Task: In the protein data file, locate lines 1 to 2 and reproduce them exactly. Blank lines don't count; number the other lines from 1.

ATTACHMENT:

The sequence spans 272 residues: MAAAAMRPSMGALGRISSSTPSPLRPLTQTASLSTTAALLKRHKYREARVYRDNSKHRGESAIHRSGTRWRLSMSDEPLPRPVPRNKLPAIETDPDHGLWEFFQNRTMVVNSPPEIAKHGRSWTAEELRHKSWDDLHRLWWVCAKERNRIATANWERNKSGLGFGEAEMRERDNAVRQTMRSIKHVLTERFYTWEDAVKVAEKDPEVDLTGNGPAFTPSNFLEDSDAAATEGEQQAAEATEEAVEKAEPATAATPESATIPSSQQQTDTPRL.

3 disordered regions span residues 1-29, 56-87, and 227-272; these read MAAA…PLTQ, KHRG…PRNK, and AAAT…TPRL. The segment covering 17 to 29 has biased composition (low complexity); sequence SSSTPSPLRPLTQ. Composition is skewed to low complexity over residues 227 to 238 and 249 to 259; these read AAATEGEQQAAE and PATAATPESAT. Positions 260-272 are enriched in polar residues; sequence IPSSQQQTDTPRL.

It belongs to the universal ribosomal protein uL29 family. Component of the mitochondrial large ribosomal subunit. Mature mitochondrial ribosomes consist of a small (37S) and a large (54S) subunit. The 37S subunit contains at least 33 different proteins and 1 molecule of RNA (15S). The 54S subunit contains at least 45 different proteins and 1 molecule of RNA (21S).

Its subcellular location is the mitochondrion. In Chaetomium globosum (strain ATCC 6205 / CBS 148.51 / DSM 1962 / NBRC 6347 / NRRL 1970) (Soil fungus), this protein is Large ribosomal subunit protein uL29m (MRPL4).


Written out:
The sequence spans 272 residues: MAAAAMRPSMGALGRISSSTPSPLRPLTQTASLSTTAALLKRHKYREARVYRDNSKHRGESAIHRSGTRWRLSMSDEPLPRPVPRNKLPAIETDPDHGLWEFFQNRTMVVNSPPEIAKHGRSWTAEELRHKSWDDLHRLWWVCAKERNRIATANWERNKSGLGFGEAEMRERDNAVRQTMRSIKHVLTERFYTWEDAVKVAEKDPEVDLTGNGPAFTPSNFLEDSDAAATEGEQQAAEATEEAVEKAEPATAATPESATIPSSQQQTDTPRL.

3 disordered regions span residues 1-29, 56-87, and 227-272; these read MAAA…PLTQ, KHRG…PRNK, and AAAT…TPRL. The segment covering 17 to 29 has biased composition (low complexity); sequence SSSTPSPLRPLTQ. Composition is skewed to low complexity over residues 227 to 238 and 249 to 259; these read AAATEGEQQAAE and PATAATPESAT. Positions 260-272 are enriched in polar residues; sequence IPSSQQQTDTPRL.